Is beauty alone ever enough for a good photograph? With the concept of beauty being largely debated today (and rightfully so), we have seen models and even common people going viral today not because of physical appearance but because of an un-explainable, captivating charm in photos. What was considered as beauty then is not the main criteria of a good photograph now. It’s the model’s pose and, most importantly, facial expressions. If you still have inhibitions in expressing certain emotions and flaunting your best angles, the camera will be your worst enemy.
It’s highly important for a model to know how to use their face. Try these tips out to feel more comfortable in projecting various emotions.
Modeling Tips: Conveying Various Facial Expressions
Face the mirror.
Allot around 20 to 30 minutes to familiarize yourself with projecting various facial expressions or emotions:
Focus on different options for every emotion in each area of your face: eyes, mouth, nose, cheeks, eyebrows, and angles. Try a few muscle tensions or tilts, and “edit” each part of your face until you are pleased with your projection.
Now try spending another 20 minutes expressing emotions and using your hands on your face.
- Under your chin
- On your cheek
- Covering your mouth
- Behind your head
- In your hair
- Moving and shaping your hair
Altering your emotions and hands in front of the mirror is simply like practicing yourself for the moment when you’re finally in front of a camera.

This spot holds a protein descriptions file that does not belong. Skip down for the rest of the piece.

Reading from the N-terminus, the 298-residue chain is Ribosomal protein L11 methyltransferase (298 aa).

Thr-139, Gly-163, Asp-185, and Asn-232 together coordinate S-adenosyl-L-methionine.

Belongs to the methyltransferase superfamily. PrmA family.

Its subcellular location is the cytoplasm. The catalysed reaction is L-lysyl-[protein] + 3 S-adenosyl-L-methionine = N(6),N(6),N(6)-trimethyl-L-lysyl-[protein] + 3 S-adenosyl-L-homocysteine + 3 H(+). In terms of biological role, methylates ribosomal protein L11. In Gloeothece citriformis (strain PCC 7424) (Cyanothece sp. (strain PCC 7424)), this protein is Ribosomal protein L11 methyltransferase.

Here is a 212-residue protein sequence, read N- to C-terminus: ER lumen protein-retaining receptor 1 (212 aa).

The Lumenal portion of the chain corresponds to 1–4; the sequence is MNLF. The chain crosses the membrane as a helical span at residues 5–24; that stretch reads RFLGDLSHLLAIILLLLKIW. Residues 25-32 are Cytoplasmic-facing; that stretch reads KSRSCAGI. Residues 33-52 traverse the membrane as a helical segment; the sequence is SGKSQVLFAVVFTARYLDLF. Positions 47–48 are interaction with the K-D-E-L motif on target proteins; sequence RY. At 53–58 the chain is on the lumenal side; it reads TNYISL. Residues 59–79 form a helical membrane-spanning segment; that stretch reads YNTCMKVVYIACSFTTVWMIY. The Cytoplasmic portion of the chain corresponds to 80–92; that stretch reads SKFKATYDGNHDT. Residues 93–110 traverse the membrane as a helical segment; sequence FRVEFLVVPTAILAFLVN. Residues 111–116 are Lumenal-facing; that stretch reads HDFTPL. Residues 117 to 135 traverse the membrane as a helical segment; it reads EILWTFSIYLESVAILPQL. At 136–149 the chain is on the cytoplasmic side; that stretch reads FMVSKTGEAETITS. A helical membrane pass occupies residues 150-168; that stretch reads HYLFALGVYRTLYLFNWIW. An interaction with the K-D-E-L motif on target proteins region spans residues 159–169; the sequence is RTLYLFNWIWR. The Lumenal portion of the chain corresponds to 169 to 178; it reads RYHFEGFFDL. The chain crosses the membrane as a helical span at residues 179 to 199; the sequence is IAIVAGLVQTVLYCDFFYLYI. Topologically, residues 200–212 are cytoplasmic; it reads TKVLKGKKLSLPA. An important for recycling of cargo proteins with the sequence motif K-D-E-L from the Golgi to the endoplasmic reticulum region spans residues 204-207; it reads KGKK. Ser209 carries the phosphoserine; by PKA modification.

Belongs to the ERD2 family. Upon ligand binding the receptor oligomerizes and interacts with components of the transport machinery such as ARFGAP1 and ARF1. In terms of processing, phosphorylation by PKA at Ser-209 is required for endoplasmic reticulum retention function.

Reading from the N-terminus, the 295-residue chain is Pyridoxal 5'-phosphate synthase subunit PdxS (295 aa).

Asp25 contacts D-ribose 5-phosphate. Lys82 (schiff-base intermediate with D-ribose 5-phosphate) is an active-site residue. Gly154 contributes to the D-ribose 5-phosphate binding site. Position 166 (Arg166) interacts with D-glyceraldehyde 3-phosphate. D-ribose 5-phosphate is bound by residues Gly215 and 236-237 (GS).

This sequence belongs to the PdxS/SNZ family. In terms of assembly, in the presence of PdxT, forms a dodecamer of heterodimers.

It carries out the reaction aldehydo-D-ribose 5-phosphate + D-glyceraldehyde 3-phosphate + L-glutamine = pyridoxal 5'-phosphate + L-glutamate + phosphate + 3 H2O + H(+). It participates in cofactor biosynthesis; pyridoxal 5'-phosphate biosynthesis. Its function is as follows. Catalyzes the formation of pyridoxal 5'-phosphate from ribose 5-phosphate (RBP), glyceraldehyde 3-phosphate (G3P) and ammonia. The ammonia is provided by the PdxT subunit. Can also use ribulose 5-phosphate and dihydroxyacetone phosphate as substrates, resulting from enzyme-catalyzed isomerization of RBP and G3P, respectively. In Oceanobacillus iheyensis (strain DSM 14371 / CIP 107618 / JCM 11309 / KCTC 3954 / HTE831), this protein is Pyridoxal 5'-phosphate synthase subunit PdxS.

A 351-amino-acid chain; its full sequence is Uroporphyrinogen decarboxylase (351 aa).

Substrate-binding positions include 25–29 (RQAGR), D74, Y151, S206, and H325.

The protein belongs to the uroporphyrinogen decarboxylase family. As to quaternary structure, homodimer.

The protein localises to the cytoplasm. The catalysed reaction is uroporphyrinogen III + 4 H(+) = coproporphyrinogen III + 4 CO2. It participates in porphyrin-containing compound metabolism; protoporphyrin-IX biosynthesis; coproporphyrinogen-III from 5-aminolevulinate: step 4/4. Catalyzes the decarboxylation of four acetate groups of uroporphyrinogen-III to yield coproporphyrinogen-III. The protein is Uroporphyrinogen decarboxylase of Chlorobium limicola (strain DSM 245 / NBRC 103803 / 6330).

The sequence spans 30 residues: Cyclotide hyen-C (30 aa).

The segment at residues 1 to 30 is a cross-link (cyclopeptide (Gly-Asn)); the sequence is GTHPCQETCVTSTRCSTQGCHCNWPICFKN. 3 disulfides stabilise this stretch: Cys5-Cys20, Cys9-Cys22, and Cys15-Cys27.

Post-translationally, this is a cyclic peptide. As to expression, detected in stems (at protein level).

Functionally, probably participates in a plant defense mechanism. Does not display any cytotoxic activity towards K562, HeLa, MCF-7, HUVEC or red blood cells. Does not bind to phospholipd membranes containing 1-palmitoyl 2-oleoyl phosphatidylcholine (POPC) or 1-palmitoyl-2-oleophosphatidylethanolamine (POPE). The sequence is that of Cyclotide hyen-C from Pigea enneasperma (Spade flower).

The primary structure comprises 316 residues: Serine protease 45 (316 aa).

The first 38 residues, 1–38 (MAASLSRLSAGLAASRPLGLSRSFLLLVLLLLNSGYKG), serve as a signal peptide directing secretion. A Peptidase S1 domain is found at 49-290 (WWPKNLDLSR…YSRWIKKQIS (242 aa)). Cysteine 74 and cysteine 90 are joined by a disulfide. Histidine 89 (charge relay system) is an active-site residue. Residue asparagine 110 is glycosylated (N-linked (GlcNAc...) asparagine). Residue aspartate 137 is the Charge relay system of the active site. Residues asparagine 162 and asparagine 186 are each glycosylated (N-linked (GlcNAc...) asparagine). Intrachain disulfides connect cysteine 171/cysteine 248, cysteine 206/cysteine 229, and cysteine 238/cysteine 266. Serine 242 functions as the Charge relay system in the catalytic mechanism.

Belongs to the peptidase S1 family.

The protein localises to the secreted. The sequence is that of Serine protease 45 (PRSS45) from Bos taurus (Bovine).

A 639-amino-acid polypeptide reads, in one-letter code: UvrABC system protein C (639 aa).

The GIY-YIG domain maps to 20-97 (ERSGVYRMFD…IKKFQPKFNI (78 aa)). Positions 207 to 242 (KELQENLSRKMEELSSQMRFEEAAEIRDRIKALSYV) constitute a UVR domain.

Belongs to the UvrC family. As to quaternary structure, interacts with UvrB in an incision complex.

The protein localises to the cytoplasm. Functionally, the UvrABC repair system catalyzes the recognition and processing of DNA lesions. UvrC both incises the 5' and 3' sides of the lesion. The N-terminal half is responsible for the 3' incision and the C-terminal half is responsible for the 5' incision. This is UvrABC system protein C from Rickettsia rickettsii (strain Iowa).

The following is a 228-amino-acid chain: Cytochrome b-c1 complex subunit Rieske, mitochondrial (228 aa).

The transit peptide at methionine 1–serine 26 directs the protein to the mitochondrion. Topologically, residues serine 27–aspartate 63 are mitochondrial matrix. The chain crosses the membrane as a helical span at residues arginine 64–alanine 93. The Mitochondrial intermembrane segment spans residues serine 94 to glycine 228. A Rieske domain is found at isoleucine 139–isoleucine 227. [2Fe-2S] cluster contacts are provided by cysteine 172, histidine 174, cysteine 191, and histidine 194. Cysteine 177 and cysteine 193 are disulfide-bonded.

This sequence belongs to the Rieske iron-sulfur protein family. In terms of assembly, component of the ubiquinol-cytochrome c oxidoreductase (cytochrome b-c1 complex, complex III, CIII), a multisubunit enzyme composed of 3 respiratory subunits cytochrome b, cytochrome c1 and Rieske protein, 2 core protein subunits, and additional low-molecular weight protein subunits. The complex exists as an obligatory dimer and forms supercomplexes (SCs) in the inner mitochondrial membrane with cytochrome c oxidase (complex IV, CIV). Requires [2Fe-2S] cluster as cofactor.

Practice your facial expressions on camera.
This time, take pictures of yourself projecting every facial expression above. Place a mirror behind the camera first to guide you into “memorizing” your expressions. Check your shots once in a while, and move into removing the mirror. Take more shots until your comfortable with your facial expressions.
A model’s line of sight can dramatically change the mood of a photo and the audience’s interaction or reaction with it. Looking right into the camera pulls them in and talks to them. If you look somewhere else, they’ll be observing. This ties in with facial expression. If you are smiling at an object, you are going to come across as content with it. A distant, dreamy stare may convey yearning. A focused line of sight may be interpreted as curiosity.
Take the challenge further this time by not looking into the mirror or the camera. Use your camera’s timer or remote if you have one to snap shots of you looking away. Work on angles and the best lines of sight that work with your eyes.
Invite a model friend in.
Try your knack at chemistry and receptiveness with a friend. There are modeling gigs that will require you to pose with other models (e.g., editorial modeling, print modeling, promotional modeling, etc.), so you might as well be prepared for that. Posing with other models trains your confidence, teaches you chemistry, and exposes you to emotional stimuli. You will be reacting to another emotion this time instead of producing a facial expression all by yourself. Envision moods together and project different themes or poses that synchronize with each other.